As the Iranian rial hits all-time lows against the U.S. dollar in the wake of international sanctions, Iranians are seeking safer havens in gold and other assets, according to a leading economist at the National Commercial Bank in Saudi Arabia.
Iranians are seeking safer havens in internationally traded currencies and gold as the country faces the prospect of dealing with tougher international sanctions, said Jarmo Kotilaine, chief economist at the leading Middle Eastern bank, according to Bullion Vault, a gold market analysis and investment research website.
On Thursday, the rial stood at 11,180 per dollar, down from 17,800 on Jan. 2, according to Bloomberg Business Week, which cited Mohammad Kashti-Aray, director of the Gold and Jewelry Union of Iran.
Bloomberg reported that foreign-currency traders in Tehran didn't follow instructions from the central bank that told them to trade the dollar at a 14,000-rial rate, instead refusing or only trading at 16,000 rials. Some of Iran's bank directors met Thursday with its central bank governor, Mahmoud Bahmani. The central bank is also planning a Saturday meeting with economists to address the rial's dipping value.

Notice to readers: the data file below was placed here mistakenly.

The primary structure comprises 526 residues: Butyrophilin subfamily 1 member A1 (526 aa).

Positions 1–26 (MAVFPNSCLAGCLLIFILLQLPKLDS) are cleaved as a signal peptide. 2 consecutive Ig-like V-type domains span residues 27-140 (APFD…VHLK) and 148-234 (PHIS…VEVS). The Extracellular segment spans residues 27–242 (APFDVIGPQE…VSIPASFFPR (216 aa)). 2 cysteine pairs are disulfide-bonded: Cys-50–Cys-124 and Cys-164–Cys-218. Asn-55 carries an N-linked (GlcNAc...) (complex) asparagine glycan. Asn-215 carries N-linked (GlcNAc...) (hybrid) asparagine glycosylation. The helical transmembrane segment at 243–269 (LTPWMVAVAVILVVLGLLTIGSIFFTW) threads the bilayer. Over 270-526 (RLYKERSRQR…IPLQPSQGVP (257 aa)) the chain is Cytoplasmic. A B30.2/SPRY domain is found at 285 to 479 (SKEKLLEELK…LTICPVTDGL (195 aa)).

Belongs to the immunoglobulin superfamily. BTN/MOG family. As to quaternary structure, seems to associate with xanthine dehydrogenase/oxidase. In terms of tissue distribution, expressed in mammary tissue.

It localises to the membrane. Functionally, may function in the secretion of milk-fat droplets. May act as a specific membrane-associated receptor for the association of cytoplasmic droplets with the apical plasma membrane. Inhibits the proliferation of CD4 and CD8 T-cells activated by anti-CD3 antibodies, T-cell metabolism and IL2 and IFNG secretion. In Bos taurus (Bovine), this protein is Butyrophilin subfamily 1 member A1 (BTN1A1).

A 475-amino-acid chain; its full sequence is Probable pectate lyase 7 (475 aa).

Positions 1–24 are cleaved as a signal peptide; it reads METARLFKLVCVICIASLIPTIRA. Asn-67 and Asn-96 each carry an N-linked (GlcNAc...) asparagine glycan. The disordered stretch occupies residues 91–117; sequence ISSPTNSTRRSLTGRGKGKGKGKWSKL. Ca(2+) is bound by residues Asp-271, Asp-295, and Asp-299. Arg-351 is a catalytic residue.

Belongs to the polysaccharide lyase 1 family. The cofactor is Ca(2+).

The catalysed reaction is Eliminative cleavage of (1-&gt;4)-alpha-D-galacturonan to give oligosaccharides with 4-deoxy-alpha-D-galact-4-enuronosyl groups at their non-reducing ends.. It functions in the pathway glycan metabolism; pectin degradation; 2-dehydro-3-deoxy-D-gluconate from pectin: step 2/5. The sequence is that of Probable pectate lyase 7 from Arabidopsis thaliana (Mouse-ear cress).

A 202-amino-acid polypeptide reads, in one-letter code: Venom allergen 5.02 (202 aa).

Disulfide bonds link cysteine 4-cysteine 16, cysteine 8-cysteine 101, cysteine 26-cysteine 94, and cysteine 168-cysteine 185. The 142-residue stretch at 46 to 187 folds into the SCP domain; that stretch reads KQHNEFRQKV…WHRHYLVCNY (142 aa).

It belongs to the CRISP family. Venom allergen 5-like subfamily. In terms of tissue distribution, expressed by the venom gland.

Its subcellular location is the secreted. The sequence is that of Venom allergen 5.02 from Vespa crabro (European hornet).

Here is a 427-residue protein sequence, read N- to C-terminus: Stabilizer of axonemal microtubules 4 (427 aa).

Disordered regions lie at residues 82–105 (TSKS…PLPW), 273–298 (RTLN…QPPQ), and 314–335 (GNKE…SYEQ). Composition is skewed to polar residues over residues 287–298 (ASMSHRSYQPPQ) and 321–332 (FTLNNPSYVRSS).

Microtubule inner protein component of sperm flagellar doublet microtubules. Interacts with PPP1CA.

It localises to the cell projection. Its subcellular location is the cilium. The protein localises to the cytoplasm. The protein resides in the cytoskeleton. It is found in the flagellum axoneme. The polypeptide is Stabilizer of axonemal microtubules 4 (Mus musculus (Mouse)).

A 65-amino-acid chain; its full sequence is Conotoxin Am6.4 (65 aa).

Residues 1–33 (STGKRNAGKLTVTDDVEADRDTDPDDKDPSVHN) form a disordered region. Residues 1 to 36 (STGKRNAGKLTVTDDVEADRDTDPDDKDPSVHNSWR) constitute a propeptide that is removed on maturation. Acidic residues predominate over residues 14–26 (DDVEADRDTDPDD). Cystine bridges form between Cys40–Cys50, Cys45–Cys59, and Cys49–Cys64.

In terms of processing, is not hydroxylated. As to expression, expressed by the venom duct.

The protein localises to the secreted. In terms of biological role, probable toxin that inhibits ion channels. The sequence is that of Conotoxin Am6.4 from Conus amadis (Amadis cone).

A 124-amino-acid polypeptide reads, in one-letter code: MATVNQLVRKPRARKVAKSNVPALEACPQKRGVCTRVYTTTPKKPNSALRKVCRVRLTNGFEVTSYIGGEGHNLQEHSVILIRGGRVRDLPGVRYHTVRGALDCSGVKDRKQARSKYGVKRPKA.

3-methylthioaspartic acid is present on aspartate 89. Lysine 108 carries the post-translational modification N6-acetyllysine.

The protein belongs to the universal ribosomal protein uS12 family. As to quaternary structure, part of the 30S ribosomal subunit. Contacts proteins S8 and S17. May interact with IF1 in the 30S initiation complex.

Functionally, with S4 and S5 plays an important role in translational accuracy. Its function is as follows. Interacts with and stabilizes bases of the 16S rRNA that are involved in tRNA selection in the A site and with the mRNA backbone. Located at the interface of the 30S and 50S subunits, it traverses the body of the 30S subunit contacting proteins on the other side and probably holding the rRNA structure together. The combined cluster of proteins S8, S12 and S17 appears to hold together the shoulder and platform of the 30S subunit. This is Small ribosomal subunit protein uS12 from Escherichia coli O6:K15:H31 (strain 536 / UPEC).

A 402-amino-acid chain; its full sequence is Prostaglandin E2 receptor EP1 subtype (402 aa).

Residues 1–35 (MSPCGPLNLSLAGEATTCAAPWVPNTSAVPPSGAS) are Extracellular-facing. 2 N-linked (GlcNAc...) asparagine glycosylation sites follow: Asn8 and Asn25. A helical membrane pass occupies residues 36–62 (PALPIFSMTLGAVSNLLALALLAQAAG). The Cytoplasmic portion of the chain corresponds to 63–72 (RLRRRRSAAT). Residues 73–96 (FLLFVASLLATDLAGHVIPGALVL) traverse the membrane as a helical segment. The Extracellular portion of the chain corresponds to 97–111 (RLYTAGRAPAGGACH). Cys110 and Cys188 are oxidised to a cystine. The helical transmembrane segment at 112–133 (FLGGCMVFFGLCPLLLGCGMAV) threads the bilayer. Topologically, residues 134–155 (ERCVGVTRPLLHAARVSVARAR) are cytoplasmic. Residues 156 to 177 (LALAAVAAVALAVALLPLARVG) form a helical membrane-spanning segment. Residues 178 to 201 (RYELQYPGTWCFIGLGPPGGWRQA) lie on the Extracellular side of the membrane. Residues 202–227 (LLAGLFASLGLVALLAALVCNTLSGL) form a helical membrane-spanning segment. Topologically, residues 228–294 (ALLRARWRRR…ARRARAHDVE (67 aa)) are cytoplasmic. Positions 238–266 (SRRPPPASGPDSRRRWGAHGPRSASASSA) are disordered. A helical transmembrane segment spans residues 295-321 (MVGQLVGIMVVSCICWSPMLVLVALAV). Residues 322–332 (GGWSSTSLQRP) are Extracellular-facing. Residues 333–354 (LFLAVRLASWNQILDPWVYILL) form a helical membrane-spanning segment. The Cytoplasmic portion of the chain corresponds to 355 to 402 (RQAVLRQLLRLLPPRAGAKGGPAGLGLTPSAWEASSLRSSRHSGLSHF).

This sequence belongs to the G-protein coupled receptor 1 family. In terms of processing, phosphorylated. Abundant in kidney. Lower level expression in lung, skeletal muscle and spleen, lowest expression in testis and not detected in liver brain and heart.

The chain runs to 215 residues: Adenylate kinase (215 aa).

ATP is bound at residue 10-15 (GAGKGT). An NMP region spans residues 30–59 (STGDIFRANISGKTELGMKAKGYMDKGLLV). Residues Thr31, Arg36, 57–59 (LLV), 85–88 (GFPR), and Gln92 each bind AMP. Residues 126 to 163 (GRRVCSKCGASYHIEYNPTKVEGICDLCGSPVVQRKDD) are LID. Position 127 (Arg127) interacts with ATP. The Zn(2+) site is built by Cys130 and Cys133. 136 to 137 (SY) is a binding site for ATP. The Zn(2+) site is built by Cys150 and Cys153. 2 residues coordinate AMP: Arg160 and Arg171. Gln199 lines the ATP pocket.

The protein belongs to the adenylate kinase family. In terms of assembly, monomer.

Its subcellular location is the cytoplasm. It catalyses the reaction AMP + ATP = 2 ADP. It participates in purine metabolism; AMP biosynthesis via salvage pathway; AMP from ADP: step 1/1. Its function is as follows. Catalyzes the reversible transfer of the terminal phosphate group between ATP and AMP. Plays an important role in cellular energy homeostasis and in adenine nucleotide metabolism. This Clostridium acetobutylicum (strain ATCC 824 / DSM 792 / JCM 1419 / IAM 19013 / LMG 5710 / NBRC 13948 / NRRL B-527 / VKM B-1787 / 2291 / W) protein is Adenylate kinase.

This all follows a law signed by President Barack Obama on New Year's Eve that places heavy international pressure on Iran and President Mahmoud Ahmadinejad. The law is aimed at curbing Iran's oil exports, and it prevents any foreign bank that does business with Iran's central bank to access the U.S. financial system. The European Union is expected to follow with its own sanctions at the end of the month.
Iran's central bank attempted to alleviate the pressure by injecting more foreign currency into the market, said Iran Commerce Minister Mehdi Ghazanfari, according to official state news.
The rial gained strength on Wednesday temporarily, hitting a rate of 14,000 to the U.S. dollar. But by Thursday, it was down to 11,180. Despite the numbers, Bahmani was defiant that the sanctions had any effect on the rial's downturn.
I declare absolutely that the international sanctions have not created any economic problem for the country, Bahmani said, according to state-run media. The enemies know that and are trying to create psychological tensions. But we won't play their game.
Bullion Vault reports that Iranian authorities are becoming worried about Iranians buying gold. In November, Iran's finance minister advised citizens and traders to not buy gold and U.S. dollars. Iranian Web site Asriran reported this week that mesghal.com, a popular gold-price-tracking website, has been blocked.
The sanctions, though, have not halted Iran's military exercises, Reuters reports. Its naval commander said Friday that more would take place next month with an emphasis on the Strait of Hormuz, which is a key area of shipping for much of the world's oil.
Iran's parliamentary elections will take place in less than two months, the country's first election since what many say was a rigged 2009 presidential election that led to riots and protests throughout the country.